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Concert Review: Phoenix with Two Door Cinema Club (Austin, 4/29)

May 1, 2010

Going to see Phoenix at Stubb’s on Thursday night was the first time in a while that I have been to a seriously hyped show.  Most of the shows I went to during SXSW and since then were pretty low-key.  And wow, it is a serious awakening when you realize that people are like, screaming excited to see a band that you were only pretty excited to see.

Some explanation: Phoenix is one of those bands that grew on me very, very slowly.  Last summer, while the rest of the country was freaking out over “Lisztomania,” Phoenix was playing 3 songs on Saturday Night Live (á la U2, Coldplay, and Paul McCartney), and “1901” was being picked up for Cadillac commercials, I remained fairly lukewarm on the French band’s popularity.  I bought and listened to Wolfgang Amadeus Phoenix.  Still nothing.  But finally, the radio’s trickery worked its magic on me…incessant radio play of Phoenix’s big hits actually endeared me to the songs somewhere along the way.  I added most of the album to my iPod mix and have been listening to it for around three months now, which is why I was motivated to pick up tickets to their show at Stubb’s.

Though I like Phoenix quite a lot, Austin LOVES Phoenix.  It was a fully packed house at Stubb’s, and once the band took the stage, the wildly enthusiastic crowd went nuts and didn’t let up for the duration of the show.  To Phoenix’s credit, it’s not hard to understand why.  Their songs (especially their chart-toppers) make people feel a sense of majesty; they’re big, scenic, inspired, and it just feels good to listen to them.  Watching the crowd – and despite the fact that a good portion of the crowd were highly irritating hammered frat boys and trashed sorority gals – it was clear that many of Phoenix’s hardcore fans have lived and breathed Wolfgang for the past year.  While it’s easy to be cynical about a band that has such widespread popularity and accessibility, I’ve always been of the mindset that it’s kind of ridiculous to resent a band for being so appealing and it’s even sillier to wish that people didn’t like the same music you like.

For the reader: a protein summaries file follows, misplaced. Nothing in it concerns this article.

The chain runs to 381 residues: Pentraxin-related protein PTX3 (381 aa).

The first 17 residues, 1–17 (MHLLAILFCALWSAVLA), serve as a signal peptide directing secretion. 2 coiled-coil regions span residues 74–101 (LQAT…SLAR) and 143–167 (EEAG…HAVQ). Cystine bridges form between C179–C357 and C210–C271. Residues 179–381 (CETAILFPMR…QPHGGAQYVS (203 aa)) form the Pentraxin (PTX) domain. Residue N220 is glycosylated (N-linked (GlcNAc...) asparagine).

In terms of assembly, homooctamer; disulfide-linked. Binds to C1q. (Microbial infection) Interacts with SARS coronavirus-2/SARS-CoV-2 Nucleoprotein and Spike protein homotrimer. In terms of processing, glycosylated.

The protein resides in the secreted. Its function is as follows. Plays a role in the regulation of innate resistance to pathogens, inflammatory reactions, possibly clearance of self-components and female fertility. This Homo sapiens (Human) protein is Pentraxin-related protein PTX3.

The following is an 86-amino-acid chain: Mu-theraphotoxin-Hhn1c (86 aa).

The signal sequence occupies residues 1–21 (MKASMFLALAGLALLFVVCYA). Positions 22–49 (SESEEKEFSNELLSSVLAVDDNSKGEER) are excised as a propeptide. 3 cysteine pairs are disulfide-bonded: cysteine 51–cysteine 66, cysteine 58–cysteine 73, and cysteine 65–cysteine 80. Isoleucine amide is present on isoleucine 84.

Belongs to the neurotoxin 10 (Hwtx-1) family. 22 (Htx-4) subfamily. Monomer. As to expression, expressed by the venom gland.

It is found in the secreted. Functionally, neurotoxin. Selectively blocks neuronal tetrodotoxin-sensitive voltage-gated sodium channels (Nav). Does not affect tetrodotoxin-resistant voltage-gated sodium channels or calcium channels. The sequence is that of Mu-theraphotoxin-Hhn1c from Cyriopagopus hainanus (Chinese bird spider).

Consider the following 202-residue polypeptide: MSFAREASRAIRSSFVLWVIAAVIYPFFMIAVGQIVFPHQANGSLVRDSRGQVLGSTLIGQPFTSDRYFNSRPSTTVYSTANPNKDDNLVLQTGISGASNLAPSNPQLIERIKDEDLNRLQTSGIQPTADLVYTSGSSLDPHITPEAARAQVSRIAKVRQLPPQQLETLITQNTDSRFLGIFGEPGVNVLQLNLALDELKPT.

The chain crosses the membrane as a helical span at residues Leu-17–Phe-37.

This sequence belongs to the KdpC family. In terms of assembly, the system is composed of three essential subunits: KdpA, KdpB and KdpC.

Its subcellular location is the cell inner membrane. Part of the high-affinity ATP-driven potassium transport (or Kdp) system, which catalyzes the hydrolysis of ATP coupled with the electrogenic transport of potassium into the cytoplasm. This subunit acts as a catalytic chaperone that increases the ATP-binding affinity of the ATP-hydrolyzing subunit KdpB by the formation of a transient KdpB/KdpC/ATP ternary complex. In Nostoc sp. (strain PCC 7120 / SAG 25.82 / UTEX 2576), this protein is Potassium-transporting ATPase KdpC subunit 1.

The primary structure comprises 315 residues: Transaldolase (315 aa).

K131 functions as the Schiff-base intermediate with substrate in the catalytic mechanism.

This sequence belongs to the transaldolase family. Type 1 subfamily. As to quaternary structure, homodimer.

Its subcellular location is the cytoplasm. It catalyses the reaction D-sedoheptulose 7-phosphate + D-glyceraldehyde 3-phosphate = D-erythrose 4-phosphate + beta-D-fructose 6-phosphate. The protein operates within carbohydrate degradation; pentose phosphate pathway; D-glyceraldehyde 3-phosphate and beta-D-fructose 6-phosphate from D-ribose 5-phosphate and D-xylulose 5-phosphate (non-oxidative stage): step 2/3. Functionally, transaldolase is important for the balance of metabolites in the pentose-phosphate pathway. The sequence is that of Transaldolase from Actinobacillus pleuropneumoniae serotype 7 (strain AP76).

Click the jump to read my take on the show, and to see more pictures and video!

Phoenix began their show with the punch of “Lisztomania,” followed by “Long Distance Caller” from 2006’s It’s Never Been Like That, and played every song save for one from Wolfgang, but also pulled out a couple of oldies (“Funky Squaredance” and “If I Ever Feel Better”) from their 2000 debut album United.  They’ve been taking lessons from the School of Crowd-Pleasing, pulling the ol’ “that’s it for now, good night!” routine after only about 45 minutes, walking off the stage and leaving a ticking metronome in their wake, only to return a couple of minutes later to uproarious applause.